daily makes in those Netherlands, and other places: And therefore, that your Majesty would not defer the entering into such
Alliances as may attain those ends. And in case it shall happen
that, in pursuance of such Alliances, your Majesty shall be engaged in a War with the French King, we hold ourselves obliged,
and do, with all humility and chearfulness, assure your Majesty, that
your most loyal subjects shall always be ready, upon the signification
[thereof] in Parliament, fully, [and] from time to time, to assist
your Majesty with such Aids and Supplies, as, by the divine assistance,
may enable your Majesty to prosecute the same with success.
"All which we do most humbly offer to your Majesty, as the
unanimous sense and desire of the whole Nation."
Sir John Ernly.] You are already in Alliances defensive, and farther Alliances must be War, and so you
will expose yourselves to depredations of the French at
sea, upon your merchant-ships, and give the French a
million by putting the King upon this Address. He
declares, that the King's entering into farther Alliances is a War.
Mr Secretary Williamson.] The Question is, whether
this addition of "farther Alliances" in this Address be
a repetition, or to make the former Address more effectual? The middle period of your Paper is quite other
matter, which was laid by, and set aside by the House.
"To preserve the Netherlands from the growing power
of France, and to enter into stricter Alliances for that
purpose." He begs leave only to observe that exception for a Question, and to leave it out.
Sir Thomas Meres.] This Address is not good sense
if it has not reference to the former, and the King
cannot but think of the former. We are told, "That
stricter Alliances import War;" but if any thing saves
Flanders, it will be "stricter Alliances;" and he doubts
not but that the Parliament having resolved it, it will
be of weight. He will not say what Alliances the King
should enter into, but doubts not but they will be good
Mr Vaughan.] Is not our men going into France as
much a Declaration of War, as the Motion of sending
Money into Germany? He would agree to the Address.
Mr Powle.] He expects no farther Answer from the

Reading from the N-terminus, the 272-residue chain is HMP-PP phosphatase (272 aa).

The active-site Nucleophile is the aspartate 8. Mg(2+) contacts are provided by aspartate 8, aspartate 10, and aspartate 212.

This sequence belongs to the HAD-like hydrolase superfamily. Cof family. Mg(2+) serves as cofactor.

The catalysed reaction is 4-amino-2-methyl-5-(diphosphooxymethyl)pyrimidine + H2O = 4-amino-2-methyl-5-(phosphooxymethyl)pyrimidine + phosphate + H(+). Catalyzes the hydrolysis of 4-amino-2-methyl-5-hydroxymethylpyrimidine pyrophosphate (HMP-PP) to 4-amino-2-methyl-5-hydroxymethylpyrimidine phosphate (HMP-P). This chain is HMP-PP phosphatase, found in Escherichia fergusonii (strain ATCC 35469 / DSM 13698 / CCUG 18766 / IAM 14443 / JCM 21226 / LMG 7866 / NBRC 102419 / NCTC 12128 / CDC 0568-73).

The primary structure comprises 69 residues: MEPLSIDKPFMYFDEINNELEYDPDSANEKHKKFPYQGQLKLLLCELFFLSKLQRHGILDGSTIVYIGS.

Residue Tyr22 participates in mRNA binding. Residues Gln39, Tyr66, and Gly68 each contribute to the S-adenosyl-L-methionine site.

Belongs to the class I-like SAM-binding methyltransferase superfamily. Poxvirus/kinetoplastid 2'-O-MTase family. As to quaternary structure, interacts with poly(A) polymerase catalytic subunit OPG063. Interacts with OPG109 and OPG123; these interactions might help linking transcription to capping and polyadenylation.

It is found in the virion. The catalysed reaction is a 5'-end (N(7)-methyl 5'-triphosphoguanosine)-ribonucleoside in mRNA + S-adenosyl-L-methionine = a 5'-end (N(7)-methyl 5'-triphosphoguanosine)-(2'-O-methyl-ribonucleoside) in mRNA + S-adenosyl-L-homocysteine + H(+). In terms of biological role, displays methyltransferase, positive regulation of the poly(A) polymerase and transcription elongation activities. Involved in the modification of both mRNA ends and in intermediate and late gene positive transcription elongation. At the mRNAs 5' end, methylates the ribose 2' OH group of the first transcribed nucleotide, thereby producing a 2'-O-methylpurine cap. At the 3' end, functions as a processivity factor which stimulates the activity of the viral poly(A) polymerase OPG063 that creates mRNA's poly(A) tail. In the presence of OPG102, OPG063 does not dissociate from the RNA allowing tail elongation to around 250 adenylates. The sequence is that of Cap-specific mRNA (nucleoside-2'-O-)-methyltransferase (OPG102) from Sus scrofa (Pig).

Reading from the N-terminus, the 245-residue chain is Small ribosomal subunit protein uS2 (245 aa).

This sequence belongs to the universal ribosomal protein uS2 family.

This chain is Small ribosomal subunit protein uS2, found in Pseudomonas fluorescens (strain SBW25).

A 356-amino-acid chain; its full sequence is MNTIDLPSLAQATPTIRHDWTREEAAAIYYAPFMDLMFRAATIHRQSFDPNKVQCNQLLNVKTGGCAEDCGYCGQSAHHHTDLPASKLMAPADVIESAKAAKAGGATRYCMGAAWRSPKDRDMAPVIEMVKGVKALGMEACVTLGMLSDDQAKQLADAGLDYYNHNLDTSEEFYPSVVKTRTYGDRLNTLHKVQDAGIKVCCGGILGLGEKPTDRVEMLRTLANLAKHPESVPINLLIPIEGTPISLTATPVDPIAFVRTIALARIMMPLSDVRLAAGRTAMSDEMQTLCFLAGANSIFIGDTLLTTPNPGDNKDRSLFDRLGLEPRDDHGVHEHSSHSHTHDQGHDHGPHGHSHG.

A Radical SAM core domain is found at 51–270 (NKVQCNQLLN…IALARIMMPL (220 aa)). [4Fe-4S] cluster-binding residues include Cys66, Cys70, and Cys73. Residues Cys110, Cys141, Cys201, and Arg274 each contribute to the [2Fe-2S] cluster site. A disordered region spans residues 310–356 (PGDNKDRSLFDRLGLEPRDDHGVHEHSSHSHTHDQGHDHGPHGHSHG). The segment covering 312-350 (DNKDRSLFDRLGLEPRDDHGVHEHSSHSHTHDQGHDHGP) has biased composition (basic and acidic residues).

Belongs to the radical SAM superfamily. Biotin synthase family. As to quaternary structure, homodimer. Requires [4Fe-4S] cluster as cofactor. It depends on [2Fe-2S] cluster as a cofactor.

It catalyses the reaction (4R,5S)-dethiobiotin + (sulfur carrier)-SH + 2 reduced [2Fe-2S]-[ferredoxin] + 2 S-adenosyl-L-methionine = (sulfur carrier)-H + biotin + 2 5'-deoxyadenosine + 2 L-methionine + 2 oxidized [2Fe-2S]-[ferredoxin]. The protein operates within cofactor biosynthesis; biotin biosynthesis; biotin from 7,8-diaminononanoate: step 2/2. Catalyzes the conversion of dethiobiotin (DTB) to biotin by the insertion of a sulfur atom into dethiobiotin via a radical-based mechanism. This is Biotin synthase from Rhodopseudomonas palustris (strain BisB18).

King. The design of the House is to give the King
thanks for what he thinks so. This goes no farther
than the other Address, and extends not the thing at
all. "Not defer to enter into farther Alliances;" that
is, Not delay till opportunity be lost. 'Tis said, "That
this will incense the French King into a present War
with us;" but this only enables the King for a present
War, if there shall be occasion. When the World knows
that the King and his people are together, he is as formidable as any King; and he would agree to the Address.
Mr Secretary Williamson.] He excepted only against
the middle part of the Address, viz. "Not to defer
entering into farther Alliances," making it to prejudice the King in the thing. Youinsist that this is the time.
'Tis to be hoped that you will leave the thing to the King.
He cannot agree with that part—That when, upon the
whole Debate, Peace or War is before you—He would
re-commit the Address, and would have it made suitable
to your Vote.
Sir Robert Howard.] If you cut off that from the
King, you cut off what he has to protect you with. The
Address ought not to be so large as it is now before you.
He would have all things left out of it that are of
present pressure upon the King. You may else put
him upon a denial of your Address, or making some
ill bargain in his Alliances; and how the Confederates
have dealt with one another, you know. Why should
you do more than give the King thanks for his Answer, and tell him that you will assist him? Whether
with discretion, or no, you put the King upon doing
it; and he would have it considered.
Col. Birch.] He was not at the drawing up of this
Address, and therefore 'tis not a brat of his own, to
be fond of it. He takes the Address to be good.
The King said, "He agreed with the opinion of the
House of Commons," and you thank the King for agreeing with your opinion, and you desire him "not to
defer entering into Alliances, &c." It has been said,
"This puts a force upon the King, presently to do it."
But this shows the opinion of the House, and their
zeal in it. "From time to time" we will stand by the
King—He never saw, but when things came on unitedly, it was the likeliest way to be quiet. What has
this great man on the other side of the water done?
The jealousies he has sown between the King and his
people have given him that confidence. 'Tis said,
That ships are not ready; and therefore such a Declaration of the King, as we desire in the Address, is
improper." But he believes that the danger was as much
for want of ships eighteen months since, as now, when
we would have given money for ships, and it was not
accepted—Now, or never, is the time to let the King
of France see, that breaches are made up between the
King and his People.
The Address was agreed to by the House, [the Question for its
being recommitted being carried in the Negative, 131 to 122.]
March 30, and 31, and April 2, and 3, omitted.